INTRODUCTORY MATERIALS FOR LIFE COACHES
The Prerequisites for Becoming a Holistic Harmony Life Coach
If we really want to help people regardless of our credentials whether as a psychologist, counselor, life coach, doctor or friend we will need to as much as possible embody the following (we are using the word subject in the place of the words patient or client):
1. Care for the other and sincerely desire to help him or her. The subject will feel if we really care or not.
2. Accept whatever we hear and have an open mind. We must be able to hear that the other has murdered someone without judging him. The degree to which the other can open himself is dependent on how accepting he perceives us.
3. See what others call ΪevilΜ as weakness and ignorance and fear rather than as evil. Ignorance and misinterpretation of our true nature leads to a wide variety of ego-centered and often destructive behaviors.
4. Study and understand the functioning of the mind by observing ourselves and others and by studying what already has been discovered by the sciences of psychology, sociology, philosophy and religion.
5. Keep clearly in mind that our work is to reconnect him/her with inner strength and guidance, not make him/her dependent on us.
6. Be open to the unique ways in which each individual grows and heals himself. Do not be so caught up in systems or labels or specific procedures or in what you know, so that you cannot respond to this unique individual in his/her own specific way.
7. Employ only the techniques that you yourself have experienced a number of times. Only then can you really understand this technique and know when to use it and how to handle any crises which may be provoked by it.
8. Practice what you teach. Although this role does not allow us to teach, we occasionally do so through our behavior or attitudes, or by making suggestions or expressing perceptions or life philosophies. We, ourselves should live these ideals that we are expressing.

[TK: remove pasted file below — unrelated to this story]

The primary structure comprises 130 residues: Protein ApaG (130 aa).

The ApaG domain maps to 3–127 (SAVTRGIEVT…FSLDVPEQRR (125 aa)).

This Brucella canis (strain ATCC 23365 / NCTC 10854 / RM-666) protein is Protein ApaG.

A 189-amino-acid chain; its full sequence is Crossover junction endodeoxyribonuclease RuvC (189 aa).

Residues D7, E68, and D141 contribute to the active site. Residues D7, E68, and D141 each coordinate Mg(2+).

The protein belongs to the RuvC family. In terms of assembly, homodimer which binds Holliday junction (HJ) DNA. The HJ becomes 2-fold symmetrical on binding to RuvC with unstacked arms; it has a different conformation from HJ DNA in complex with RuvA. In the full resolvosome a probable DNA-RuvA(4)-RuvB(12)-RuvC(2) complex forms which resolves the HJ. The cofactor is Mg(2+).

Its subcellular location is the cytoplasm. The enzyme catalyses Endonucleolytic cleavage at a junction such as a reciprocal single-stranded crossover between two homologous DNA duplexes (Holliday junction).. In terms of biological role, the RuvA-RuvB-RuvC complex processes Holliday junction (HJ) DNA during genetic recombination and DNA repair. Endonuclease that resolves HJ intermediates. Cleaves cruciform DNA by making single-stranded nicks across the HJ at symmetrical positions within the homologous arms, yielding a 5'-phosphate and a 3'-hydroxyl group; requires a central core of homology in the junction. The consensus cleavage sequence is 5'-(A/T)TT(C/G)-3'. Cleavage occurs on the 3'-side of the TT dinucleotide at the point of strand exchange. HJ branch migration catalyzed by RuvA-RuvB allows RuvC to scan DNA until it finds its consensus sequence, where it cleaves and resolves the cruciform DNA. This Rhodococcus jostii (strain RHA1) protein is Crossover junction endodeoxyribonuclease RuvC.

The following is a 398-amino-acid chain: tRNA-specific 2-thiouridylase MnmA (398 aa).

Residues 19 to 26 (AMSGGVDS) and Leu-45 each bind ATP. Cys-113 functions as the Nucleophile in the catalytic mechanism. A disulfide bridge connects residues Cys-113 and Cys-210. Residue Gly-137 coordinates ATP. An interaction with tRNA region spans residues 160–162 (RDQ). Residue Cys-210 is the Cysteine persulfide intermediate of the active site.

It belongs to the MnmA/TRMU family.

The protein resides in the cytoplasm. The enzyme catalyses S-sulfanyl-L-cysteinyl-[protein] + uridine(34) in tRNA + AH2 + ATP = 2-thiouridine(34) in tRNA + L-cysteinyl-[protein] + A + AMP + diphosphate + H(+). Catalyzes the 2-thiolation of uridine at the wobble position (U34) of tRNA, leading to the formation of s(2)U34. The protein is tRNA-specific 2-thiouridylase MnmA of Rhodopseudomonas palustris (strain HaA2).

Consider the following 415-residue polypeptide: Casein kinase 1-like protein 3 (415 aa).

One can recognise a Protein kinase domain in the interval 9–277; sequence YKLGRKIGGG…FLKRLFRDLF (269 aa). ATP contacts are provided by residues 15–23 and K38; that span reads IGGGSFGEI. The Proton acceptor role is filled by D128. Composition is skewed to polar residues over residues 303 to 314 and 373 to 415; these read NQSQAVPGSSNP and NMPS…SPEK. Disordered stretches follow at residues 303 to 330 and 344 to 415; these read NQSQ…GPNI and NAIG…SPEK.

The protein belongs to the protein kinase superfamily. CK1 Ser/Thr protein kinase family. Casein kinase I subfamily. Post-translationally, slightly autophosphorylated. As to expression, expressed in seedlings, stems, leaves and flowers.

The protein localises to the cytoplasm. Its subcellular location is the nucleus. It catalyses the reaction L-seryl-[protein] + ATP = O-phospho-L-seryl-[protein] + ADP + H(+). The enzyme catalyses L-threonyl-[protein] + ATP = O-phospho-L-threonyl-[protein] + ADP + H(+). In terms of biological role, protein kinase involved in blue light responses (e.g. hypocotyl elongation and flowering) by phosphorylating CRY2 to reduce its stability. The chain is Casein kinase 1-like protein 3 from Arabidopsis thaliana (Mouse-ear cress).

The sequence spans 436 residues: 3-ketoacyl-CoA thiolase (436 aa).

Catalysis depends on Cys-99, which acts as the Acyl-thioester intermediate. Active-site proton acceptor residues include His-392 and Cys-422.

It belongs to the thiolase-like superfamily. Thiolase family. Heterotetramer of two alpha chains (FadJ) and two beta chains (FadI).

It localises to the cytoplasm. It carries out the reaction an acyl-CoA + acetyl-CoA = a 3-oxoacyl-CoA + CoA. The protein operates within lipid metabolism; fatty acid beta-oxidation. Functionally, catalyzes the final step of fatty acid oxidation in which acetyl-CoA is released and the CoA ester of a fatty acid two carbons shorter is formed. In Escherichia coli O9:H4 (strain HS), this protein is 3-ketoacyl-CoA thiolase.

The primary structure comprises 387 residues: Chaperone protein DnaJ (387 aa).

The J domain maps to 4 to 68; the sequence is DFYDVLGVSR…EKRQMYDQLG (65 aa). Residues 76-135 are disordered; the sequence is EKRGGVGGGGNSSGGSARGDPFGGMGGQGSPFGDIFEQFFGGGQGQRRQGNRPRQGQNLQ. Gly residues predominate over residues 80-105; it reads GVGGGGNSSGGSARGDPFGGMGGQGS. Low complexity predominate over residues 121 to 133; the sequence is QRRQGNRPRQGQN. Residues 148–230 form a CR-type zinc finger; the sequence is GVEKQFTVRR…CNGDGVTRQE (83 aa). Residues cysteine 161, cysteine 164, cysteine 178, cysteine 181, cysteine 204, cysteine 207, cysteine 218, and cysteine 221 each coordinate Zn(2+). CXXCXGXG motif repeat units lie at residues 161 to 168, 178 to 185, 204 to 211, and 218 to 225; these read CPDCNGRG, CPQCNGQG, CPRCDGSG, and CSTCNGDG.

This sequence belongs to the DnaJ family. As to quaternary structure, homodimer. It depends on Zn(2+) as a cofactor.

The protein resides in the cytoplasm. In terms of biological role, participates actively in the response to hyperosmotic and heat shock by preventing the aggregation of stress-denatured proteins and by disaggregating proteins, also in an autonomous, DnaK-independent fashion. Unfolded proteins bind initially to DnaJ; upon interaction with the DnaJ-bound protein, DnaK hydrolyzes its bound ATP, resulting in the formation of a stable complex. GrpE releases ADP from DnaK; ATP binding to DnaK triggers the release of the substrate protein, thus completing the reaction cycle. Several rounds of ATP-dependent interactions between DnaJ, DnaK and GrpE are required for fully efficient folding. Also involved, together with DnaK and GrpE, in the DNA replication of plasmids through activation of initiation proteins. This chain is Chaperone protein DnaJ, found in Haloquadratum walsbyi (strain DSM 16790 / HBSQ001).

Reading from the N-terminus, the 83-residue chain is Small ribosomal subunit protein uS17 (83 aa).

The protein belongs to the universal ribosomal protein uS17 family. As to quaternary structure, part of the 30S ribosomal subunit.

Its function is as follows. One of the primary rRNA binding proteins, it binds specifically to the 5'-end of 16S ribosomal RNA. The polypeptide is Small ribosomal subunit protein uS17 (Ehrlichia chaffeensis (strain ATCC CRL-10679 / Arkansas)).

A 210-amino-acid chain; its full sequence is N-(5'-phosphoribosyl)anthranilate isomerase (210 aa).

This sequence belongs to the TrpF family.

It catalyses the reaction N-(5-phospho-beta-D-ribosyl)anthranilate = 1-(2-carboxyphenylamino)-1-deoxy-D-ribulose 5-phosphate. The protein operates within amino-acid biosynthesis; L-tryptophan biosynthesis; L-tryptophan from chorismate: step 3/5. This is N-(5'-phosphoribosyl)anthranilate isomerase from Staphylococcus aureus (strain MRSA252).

9. Be simple, honest, humble and admit when you do not know the answer, or feel confused or cannot help.
10. Be ready to give time and energy even without payment when necessary. Supporting another human being who is in need is not a product to be sold.
11. Learn to be sensitive as to when to push the subject towards discovering or breaking through and when to give him space to prepare himself/herself, or live in his/her illusory security. This sensitivity must also be learned in relationship to our own personal process.
12. Keep up your own evolutionary self-knowledge process in ways which suit you.
13. Become very proficient in active listening as this is the backbone of this whole system.
14. Know all the techniques well, or do not use them.
15. Refer the client to others when you cannot help, either because you do not have enough time to help properly, or you cannot be objective with this person, or when the problem is beyond your ability to help.
16. Never interfere in the person?s private life, suggesting that he/she should get divorced or leave his/her family or get an abortion. Just support him/her in choosing from his/her own options, without projecting your own needs or feelings.
17. Keep total confidentiality – secrecy concerning whatever others share with you.
18. Those who are spiritually oriented may want to pray for guidance in every word and action, so that our every move shall be for the other?s benefit and not for our affirmation or security.
Perhaps you would like to add other prerequisites that come to your mind and send them to us.
HOW OUR PERSONAL REALITY IS CREATED
CHAPTER 1 (From the book The Psychology of Happiness by Robert Elias Najemy)
This chapter is given in order to enable you to understand more clearly the basic premises behind our Holistic Harmony Life Coach approach.
A Change in Attitude
I was sitting on a bench in the National Park in the center of Athens, Greece while three children played nearby. They were playing “basketball”, trying to throw a ball into a garbage can. The older boy, about seven years old, had thrown the ball in four times, and his young girlfriend had thrown it in twice. His little sister, however, who looked to be about five years old, had not been able to make even a single basket. The game continued with great earnestness, with exciting joys and devastating disappointments. Every time they tossed the ball into the can, they immediately looked over to see if I had been watching. I became very emotionally involved without saying a word, but was rather worried about the attitude of the youngest girl, who still hadn’t managed to put the ball in. The score was now 6 to 5 to 0.
I noticed she was more concerned about the fact that she wasn’t getting the ball in the can and the disappointment involved, than she was in concentrating on the aim of her toss. She had come to believe that she couldn’t do it, and didn’t even take the time to seriously look at the basket she was shooting for. Instead, she was already prepared to show her disappointment, which usually consisted of jumping up and down two or three times with both feet, and banging herself on the head. Sometimes she spun around in a circle (which, by the way, was similar to the way her brother acted when he was successful, only his hands would be raised in the air in triumph).